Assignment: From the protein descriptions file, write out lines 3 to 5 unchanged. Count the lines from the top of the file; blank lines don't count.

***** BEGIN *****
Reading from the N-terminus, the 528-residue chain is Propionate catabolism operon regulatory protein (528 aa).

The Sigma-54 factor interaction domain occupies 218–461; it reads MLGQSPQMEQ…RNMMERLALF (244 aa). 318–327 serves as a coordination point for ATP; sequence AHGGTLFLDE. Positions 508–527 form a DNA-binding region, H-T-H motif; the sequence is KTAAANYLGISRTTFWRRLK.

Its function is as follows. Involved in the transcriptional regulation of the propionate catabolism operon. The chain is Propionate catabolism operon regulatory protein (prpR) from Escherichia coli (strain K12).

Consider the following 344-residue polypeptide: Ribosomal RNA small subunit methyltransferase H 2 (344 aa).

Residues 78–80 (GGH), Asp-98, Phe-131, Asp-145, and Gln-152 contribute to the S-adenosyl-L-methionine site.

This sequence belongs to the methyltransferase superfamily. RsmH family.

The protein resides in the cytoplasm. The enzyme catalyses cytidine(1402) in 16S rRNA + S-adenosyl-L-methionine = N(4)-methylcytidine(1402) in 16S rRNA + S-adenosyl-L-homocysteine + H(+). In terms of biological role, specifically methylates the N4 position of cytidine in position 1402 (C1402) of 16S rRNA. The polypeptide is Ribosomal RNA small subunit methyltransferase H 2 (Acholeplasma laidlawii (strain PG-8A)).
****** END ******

Its function is as follows. Involved in the transcriptional regulation of the propionate catabolism operon. The chain is Propionate catabolism operon regulatory protein (prpR) from Escherichia coli (strain K12).

Consider the following 344-residue polypeptide: Ribosomal RNA small subunit methyltransferase H 2 (344 aa).

Residues 78–80 (GGH), Asp-98, Phe-131, Asp-145, and Gln-152 contribute to the S-adenosyl-L-methionine site.